She points out that cryptocurrency is designed to be a “decentralized” system — there’s no central bank regulating how much of it there is, just software code running on computers. Yet if you want to exchange one kind of cryptocurrency for another, or turn cryptocurrency into dollars or yen, you need to entrust that transaction to a centralized exchange. “Centralized exchanges are the way to trade this decentralized currency,” Goldberg says. “It’s strange.”
So Arwen is creating a layer of technology that would enable you to convert one currency into another securely, even if the exchange gets hacked or goes offline in the middle of a trade. Arwen’s technology is based on something called an “atomic swap,” which Goldberg explains using the metaphor of a briefcase full of cash. If two people intend to swap briefcases filled with two different kinds of currency, the risk is that you hand your briefcase to the other person and they run off. An atomic swap ensures that each person get the other person’s briefcase, even if the other person tries to split.
Late last month, Arwen launched a “sandbox” environment for demonstrating the technology, and Goldberg says the company is talking with prospective customers. “The majority of our customer calls are outside of the US,” Goldberg says. “In Japan, for instance, there are just a massive number of companies creating ways to buy cryptocurrencies.”
Why is the United States behind? “Regulation is stronger here, and other institutions are more trustworthy,” she says.
Arwen is working on “an important problem” and it could prove “a key missing piece needed to get wider adoption of crypto assets as a real investment asset class,” says Drew Volpe of Boston-based First Star Ventures.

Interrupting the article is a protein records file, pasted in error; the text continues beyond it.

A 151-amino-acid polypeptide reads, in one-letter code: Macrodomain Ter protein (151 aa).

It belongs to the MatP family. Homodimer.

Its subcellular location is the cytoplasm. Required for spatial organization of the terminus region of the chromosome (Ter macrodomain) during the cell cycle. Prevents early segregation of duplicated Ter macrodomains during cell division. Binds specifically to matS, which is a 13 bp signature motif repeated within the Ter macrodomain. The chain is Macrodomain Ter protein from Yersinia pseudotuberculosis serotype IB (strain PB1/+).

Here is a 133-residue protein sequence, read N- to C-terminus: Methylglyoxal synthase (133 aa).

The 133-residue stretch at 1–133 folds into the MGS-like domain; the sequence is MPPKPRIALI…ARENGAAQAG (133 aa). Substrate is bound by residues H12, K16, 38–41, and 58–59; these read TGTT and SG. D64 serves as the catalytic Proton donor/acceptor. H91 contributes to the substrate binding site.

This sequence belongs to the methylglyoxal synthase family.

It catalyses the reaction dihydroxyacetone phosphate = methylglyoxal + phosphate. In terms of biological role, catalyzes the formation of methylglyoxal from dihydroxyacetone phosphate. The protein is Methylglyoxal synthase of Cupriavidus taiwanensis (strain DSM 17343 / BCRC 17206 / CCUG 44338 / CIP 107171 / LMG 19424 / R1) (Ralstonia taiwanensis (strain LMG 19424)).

Volpe’s firm last year put money into Everbloom, which is building its own cryptocurrency exchange that tries to solve the issues of trust and reliability “from the ground up.” Everbloom, he explains, is a decentralized exchange that never has to take ownership of the asset itself — similar to Arwen’s approach, the trades happen “trader to trader” using the same atomic swap idea.
Two things could happen to make holding and trading cryptocurrencies more trustworthy, observes Boris Revsin, managing director of Republic Labs, a firm that has made recent investments in the cryptocurrency sector.
One is that trusted financial services brands like Fidelity or Charles Schwab will launch cryptocurrency-related products and services and “offer recourse if something terrible happens” to your money, he says.
But the other is that non-brand name exchanges that today are not trustworthy could start to incorporate technology from Arwen or other companies like it, and begin to build trust with investors.
Either of those scenarios, Revsin says, could encourage more asset managers and investors to move some of their assets into cryptocurrency.
In case you haven’t been tracking it closely, the price of Bitcoin is down almost 60 percent from February 2018. But over two years, the price has risen 240 percent, and more than 800 percent over three years. It’s a risky place to keep your wealth today — but investors and entrepreneurs are betting that just as credit card transactions on the Internet became more trustworthy, that will change.